Interview with Erin Green, Women’s Fiction Author

Today I’m happy to welcome Erin Green to the blog.

Erin’s writes contemporary novels focusing on love, life and laughter. Erin is an active member of the Romantic Novelists’ Association and was delighted to be awarded The Katie Fforde Bursary in 2017. An ideal day for Erin involves writing, people watching and drinking copious amounts of tea.

Tell us something about your books.

My genre is modern female fiction containing love, life and laughter relating to issues that modern women encounter. My novels are written in the first person narrative, with characters from across modern society.    

What inspires you to write? Who are your favorite writers?

As a child, I was an avid reader. I loved the excitement of opening a book and starting an adventure into the unknown. It became a ‘secret dream’ that one day I would write a book.

As a teenager, I loved Agatha Christie. I still adore the Classics: Austen, Brontés, Dickens but I also thrive on modern fiction writers: Marian Keyes, Katie Fforde, Jill Mansell, Ian Rankin and Patricia Cornwell. I belong to an online book group which helps to vary my reading choice.  

How do you start writing? Do you have a process or do you fly by the seat of your pants?

I seek inspiration every day from anywhere I go. Once I spy something of interest be it a face, a gesture, a song lyric, a painting or an object – I note down the details in a small book. When I need a new project, I go to my ideas book.

I create a mind map exploring that ‘gem of an idea’ before creating characters who can sit alongside or carry specific issues. I plot out scenes on post-it notes. Rearrange the order a few times to ensure pace and conflict then pin each note to a wooden board. I write draft one in order of the sequence – adding detail and descriptions as I feel fit until I’ve written each post-it note (usually about 90,000 words). I’ll read through and edit as I go until the end. Print a hard copy, reread and correct.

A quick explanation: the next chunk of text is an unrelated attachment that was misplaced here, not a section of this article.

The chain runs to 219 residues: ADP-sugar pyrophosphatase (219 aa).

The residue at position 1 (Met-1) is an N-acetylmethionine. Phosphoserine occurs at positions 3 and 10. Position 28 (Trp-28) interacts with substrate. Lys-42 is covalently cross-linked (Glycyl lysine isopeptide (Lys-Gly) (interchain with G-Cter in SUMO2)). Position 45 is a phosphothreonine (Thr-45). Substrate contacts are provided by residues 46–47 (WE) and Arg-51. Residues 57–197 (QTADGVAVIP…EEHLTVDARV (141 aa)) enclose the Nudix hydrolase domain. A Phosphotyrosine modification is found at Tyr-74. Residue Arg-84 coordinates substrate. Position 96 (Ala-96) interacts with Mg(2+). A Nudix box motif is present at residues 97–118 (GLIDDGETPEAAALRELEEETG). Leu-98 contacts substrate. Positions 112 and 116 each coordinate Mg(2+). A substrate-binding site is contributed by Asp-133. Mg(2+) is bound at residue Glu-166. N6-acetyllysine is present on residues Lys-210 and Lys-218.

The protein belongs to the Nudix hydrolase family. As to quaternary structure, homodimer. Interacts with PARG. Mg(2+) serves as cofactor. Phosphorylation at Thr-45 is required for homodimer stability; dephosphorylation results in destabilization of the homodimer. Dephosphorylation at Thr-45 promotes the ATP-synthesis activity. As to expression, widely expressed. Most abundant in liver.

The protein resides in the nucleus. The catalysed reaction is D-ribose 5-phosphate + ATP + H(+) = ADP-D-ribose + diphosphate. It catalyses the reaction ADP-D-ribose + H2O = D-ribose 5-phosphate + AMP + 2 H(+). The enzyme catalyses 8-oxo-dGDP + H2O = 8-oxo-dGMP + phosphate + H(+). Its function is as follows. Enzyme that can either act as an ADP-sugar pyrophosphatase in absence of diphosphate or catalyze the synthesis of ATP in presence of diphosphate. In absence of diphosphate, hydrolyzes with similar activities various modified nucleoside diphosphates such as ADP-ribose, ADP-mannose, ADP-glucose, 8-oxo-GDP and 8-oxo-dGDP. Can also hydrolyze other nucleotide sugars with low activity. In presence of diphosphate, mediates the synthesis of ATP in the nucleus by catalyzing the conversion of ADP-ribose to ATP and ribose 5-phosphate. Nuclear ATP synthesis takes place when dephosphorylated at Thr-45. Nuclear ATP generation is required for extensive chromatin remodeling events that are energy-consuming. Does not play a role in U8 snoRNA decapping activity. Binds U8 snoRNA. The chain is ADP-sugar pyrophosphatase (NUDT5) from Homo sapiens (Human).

Sometimes I have to shuffle a scene or two which now appears out of order – which is a pain to unpick all the details. Once happy, I’ll submit to my editor on the deadline day. I restart the process after a break of a day or two.   

How has your writing process changed since you started writing?

When I started to write, I had no idea what I was doing. I wrote chapter one and then edited it to death before writing chapter two and editing that to death too.

It took me six years to write my first book using this spire method. I went on several writing retreats and realized that authors write start to finish and then edit – which is how I now write.

How long does it normally take you to write, and what proportion of the time is spent doing what?

I feel that my time allocation for a book is 15% plotting, 60% drafting, 25% editing. I’ve noticed the more I plan the less I edit – which works for me. Draft one of my last three books have been: 100 days, 108 days and 116 days so it hasn’t varied too much between the blank page and initial submission. My first book took me six years to write but hey, I was very sporadic with my writing and didn’t really know what I was doing.

What is your favorite part of the writing process?

First draft creativity – I simply love it when I know the plot line and my fingers dance about the keyboard hardly able to keep up with my imagination. The words simply spill from me and I lose track of time. That is the best feeling in my writing world.

Do you involve other people in your writing, as collaborators or editors? How do you make this work?

I write alone. No one reads my manuscript until my editor reads it. She will have read a one page synopsis prior to me starting the project/manuscript and we’ll have discussed any issue which she can foresee. Once submitted, my editor usually comes back within ten days to highlight any issues she has or ask questions regards structural edits. I’ll redraft any scene with additional information, if required. I’m always happy to rethink a scene as a reader may misunderstand if I haven’t crafted it correctly. 

Do you have any writing tips you’d like to share with readers?

Write every day. Even if it is just for five minutes during a commercial break, waiting for the kettle to boil or a coffee break. I feel writing is a habit which strengthens with daily practice. 


Thanks for taking the time to tell us about your books, Erin.

Erin is published by Headline Publishing Group and her fifth book ‘Taking A Chance On Love’ is to be published in January 2020. You can find out more about her and her writing on her website.

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